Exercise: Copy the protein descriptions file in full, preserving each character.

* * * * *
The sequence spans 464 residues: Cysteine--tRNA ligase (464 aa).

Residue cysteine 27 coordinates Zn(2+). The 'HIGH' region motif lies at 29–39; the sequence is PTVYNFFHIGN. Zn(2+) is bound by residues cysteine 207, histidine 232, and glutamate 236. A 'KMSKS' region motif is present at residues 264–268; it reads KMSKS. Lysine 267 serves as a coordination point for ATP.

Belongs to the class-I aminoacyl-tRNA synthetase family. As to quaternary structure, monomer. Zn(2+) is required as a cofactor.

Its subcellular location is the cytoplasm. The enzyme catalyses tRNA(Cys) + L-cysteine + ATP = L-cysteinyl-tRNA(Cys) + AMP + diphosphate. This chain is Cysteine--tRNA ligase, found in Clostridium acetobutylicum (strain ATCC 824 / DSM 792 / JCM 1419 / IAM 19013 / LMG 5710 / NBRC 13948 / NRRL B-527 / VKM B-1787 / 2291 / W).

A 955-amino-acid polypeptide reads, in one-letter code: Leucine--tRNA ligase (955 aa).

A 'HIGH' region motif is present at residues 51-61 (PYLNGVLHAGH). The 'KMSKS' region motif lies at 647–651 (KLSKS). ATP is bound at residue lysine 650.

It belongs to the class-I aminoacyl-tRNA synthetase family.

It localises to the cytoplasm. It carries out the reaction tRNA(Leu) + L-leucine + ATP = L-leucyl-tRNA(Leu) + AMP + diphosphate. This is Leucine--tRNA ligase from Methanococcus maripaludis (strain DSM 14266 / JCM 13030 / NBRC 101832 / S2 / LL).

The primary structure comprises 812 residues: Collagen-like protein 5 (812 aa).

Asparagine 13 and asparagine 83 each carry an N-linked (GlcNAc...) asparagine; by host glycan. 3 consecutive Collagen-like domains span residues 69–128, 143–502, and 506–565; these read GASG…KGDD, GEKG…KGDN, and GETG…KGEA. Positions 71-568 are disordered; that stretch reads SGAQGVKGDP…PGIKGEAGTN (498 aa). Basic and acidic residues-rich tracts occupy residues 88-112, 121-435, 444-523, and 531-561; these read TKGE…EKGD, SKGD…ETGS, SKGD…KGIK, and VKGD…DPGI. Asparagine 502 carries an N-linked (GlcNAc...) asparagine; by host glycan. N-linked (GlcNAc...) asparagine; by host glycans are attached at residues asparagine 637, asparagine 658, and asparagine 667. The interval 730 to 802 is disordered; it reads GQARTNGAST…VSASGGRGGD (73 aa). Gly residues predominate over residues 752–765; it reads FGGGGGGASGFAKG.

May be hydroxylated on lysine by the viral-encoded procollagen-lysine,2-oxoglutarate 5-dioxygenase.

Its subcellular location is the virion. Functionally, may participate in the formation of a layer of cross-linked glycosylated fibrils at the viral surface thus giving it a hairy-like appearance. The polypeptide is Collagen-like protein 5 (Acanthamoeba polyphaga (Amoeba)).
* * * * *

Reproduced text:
The sequence spans 464 residues: Cysteine--tRNA ligase (464 aa).

Residue cysteine 27 coordinates Zn(2+). The 'HIGH' region motif lies at 29–39; the sequence is PTVYNFFHIGN. Zn(2+) is bound by residues cysteine 207, histidine 232, and glutamate 236. A 'KMSKS' region motif is present at residues 264–268; it reads KMSKS. Lysine 267 serves as a coordination point for ATP.

Belongs to the class-I aminoacyl-tRNA synthetase family. As to quaternary structure, monomer. Zn(2+) is required as a cofactor.

Its subcellular location is the cytoplasm. The enzyme catalyses tRNA(Cys) + L-cysteine + ATP = L-cysteinyl-tRNA(Cys) + AMP + diphosphate. This chain is Cysteine--tRNA ligase, found in Clostridium acetobutylicum (strain ATCC 824 / DSM 792 / JCM 1419 / IAM 19013 / LMG 5710 / NBRC 13948 / NRRL B-527 / VKM B-1787 / 2291 / W).

A 955-amino-acid polypeptide reads, in one-letter code: Leucine--tRNA ligase (955 aa).

A 'HIGH' region motif is present at residues 51-61 (PYLNGVLHAGH). The 'KMSKS' region motif lies at 647–651 (KLSKS). ATP is bound at residue lysine 650.

It belongs to the class-I aminoacyl-tRNA synthetase family.

It localises to the cytoplasm. It carries out the reaction tRNA(Leu) + L-leucine + ATP = L-leucyl-tRNA(Leu) + AMP + diphosphate. This is Leucine--tRNA ligase from Methanococcus maripaludis (strain DSM 14266 / JCM 13030 / NBRC 101832 / S2 / LL).

The primary structure comprises 812 residues: Collagen-like protein 5 (812 aa).

Asparagine 13 and asparagine 83 each carry an N-linked (GlcNAc...) asparagine; by host glycan. 3 consecutive Collagen-like domains span residues 69–128, 143–502, and 506–565; these read GASG…KGDD, GEKG…KGDN, and GETG…KGEA. Positions 71-568 are disordered; that stretch reads SGAQGVKGDP…PGIKGEAGTN (498 aa). Basic and acidic residues-rich tracts occupy residues 88-112, 121-435, 444-523, and 531-561; these read TKGE…EKGD, SKGD…ETGS, SKGD…KGIK, and VKGD…DPGI. Asparagine 502 carries an N-linked (GlcNAc...) asparagine; by host glycan. N-linked (GlcNAc...) asparagine; by host glycans are attached at residues asparagine 637, asparagine 658, and asparagine 667. The interval 730 to 802 is disordered; it reads GQARTNGAST…VSASGGRGGD (73 aa). Gly residues predominate over residues 752–765; it reads FGGGGGGASGFAKG.

May be hydroxylated on lysine by the viral-encoded procollagen-lysine,2-oxoglutarate 5-dioxygenase.

Its subcellular location is the virion. Functionally, may participate in the formation of a layer of cross-linked glycosylated fibrils at the viral surface thus giving it a hairy-like appearance. The polypeptide is Collagen-like protein 5 (Acanthamoeba polyphaga (Amoeba)).